Other things exist that aren’t exactly struggles, but are general annoyances, which include things like “male” or “female” being the only options on forms and official documents, or the lack of verbiage for one’s partners. I’m most certainly not my partner’s girlfriend, nor am I her boyfriend, so what am I? Our affectionate term is that I’m a “not-woman,” something that makes me smile as it’s quite silly sounding but something that I feel which adequately describes me.

How does this identity fit or not fit with your other identities?

Overall, I think it fits in okay except when it comes to the sexuality piece. Being gay or lesbian implies being attracted to someone of the same sex/gender. Yet when I’m not on one end of the continuum, what does that make me and what label do I get? Technically, I guess I wouldn’t be a lesbian because that implies a woman who is attracted to other woman. Since I’m not a woman, but am attracted to other woman, what am I? I’ve also recently discovered (well, allowed myself to acknowledge) my attraction to some gay men, but in a sexual sense only. So now I’m a “sort of kinda lesbian,” who also is sexually attracted to gay men…so now what does that make me? And to top it off, my partner, who still identifies as “she,” has started testosterone and is transitioning. And I’ve found that the more masculine she looks, the more attracted I’ve become to her. So now what? Bottom line—super confusing.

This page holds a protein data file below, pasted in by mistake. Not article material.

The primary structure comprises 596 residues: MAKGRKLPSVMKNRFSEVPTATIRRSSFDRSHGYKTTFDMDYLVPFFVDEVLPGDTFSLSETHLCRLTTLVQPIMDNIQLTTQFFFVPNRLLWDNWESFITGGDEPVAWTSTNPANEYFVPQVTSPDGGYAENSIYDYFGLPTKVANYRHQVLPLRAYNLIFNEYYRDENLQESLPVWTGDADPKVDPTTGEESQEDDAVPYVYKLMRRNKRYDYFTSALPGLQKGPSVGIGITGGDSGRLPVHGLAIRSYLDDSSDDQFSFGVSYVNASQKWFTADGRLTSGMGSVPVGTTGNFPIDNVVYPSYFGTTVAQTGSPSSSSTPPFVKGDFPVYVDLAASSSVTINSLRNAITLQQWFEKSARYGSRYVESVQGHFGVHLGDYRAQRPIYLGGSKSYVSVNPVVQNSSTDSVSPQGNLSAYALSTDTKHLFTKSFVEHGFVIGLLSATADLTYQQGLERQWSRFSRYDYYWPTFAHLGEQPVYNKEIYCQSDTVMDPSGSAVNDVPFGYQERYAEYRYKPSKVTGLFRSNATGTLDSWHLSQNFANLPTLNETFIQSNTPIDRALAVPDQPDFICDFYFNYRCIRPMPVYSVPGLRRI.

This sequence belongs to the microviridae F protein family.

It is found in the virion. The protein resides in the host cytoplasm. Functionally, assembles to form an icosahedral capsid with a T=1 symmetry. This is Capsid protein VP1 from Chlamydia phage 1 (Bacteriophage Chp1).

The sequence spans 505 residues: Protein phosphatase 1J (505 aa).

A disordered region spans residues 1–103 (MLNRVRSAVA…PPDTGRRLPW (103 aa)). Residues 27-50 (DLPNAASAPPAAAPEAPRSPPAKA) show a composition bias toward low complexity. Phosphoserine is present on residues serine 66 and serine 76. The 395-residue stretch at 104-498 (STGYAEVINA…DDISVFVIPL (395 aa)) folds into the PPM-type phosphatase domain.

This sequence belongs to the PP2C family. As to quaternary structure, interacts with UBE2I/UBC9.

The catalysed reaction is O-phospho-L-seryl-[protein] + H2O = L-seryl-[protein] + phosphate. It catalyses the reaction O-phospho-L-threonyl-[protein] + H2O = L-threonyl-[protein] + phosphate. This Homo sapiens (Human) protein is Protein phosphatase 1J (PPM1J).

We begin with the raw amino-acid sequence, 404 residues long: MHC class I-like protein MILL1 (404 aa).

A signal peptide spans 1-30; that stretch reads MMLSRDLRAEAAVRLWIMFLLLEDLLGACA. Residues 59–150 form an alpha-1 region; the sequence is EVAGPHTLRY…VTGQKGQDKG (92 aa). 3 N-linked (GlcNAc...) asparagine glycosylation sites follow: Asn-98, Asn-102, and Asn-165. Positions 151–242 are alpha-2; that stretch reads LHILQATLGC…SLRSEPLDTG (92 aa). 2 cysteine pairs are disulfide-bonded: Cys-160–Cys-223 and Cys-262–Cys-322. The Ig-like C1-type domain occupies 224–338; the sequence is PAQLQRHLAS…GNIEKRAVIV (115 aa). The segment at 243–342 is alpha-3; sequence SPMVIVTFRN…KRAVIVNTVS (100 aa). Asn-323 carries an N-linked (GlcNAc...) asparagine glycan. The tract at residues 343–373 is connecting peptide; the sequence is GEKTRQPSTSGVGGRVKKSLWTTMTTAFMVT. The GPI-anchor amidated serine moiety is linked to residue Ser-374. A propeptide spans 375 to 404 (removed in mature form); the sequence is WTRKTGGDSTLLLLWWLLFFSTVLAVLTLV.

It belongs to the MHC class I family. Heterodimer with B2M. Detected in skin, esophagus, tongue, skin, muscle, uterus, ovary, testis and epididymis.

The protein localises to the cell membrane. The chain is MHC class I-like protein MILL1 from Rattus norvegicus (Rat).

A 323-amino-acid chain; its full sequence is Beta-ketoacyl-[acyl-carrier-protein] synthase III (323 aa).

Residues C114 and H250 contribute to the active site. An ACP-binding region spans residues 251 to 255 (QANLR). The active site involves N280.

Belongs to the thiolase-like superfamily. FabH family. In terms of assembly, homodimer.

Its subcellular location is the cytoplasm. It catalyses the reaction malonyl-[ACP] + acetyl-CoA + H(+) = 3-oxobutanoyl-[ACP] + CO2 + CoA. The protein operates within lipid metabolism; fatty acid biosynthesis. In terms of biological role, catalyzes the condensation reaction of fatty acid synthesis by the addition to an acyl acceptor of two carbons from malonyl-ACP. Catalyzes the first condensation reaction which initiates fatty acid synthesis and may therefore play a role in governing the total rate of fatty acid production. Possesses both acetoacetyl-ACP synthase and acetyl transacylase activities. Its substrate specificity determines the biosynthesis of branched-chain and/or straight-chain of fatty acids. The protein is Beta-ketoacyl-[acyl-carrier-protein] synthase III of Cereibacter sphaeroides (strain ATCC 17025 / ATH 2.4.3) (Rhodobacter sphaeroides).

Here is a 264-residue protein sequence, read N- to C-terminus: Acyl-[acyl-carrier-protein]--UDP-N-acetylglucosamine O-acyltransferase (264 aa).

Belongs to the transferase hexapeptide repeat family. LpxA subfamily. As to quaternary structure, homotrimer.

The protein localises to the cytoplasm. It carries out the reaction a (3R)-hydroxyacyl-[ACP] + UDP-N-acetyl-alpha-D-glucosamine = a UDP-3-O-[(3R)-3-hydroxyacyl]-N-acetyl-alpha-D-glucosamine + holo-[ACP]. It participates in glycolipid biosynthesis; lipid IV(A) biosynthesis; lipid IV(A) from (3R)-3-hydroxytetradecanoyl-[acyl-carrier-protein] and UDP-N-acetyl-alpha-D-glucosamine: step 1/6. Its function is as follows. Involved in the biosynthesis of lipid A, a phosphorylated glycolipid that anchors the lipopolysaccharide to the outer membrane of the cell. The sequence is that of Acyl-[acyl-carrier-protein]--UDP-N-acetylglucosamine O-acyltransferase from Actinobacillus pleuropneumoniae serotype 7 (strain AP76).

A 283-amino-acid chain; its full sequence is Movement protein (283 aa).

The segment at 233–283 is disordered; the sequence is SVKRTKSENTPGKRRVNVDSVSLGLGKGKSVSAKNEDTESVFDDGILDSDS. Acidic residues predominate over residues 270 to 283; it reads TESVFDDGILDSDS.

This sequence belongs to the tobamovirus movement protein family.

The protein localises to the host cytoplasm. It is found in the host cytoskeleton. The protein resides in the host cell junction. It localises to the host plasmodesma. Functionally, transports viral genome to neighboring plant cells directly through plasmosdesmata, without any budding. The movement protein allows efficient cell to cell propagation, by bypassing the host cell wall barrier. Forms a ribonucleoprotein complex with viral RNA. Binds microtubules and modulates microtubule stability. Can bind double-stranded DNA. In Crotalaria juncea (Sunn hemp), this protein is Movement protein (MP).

How do you feel this identity is received in the sexuality and/or sex positive communities?

I actually haven’t really explored this identity within any sexuality/sex positive communities. But, I do feel like overall, things that are outside of the norm (i.e., anything other than vanilla sex) are more acceptable in sex positive communities so I would feel more comfortable identifying as non-cisgendered within a sex positive community than outside of one.

What else do you want people to know about this identity?

I think I’ve pretty much said it all in the above 3 pages! Seriously though, I think the one thing is that this really is a confusing process. For some, it’s an end process and for others, it’s just a stop along the way to a full transition. I’m not sure exactly what it is for me, but whatever it is, it can be a huge struggle that carries a lot of negative stigma. In an ideal world, this would carry so much less negative stigma and could be a topic of conversation and accepted as a viable option rather than something that needs to be hidden and lied about for the sake of society’s own comfort.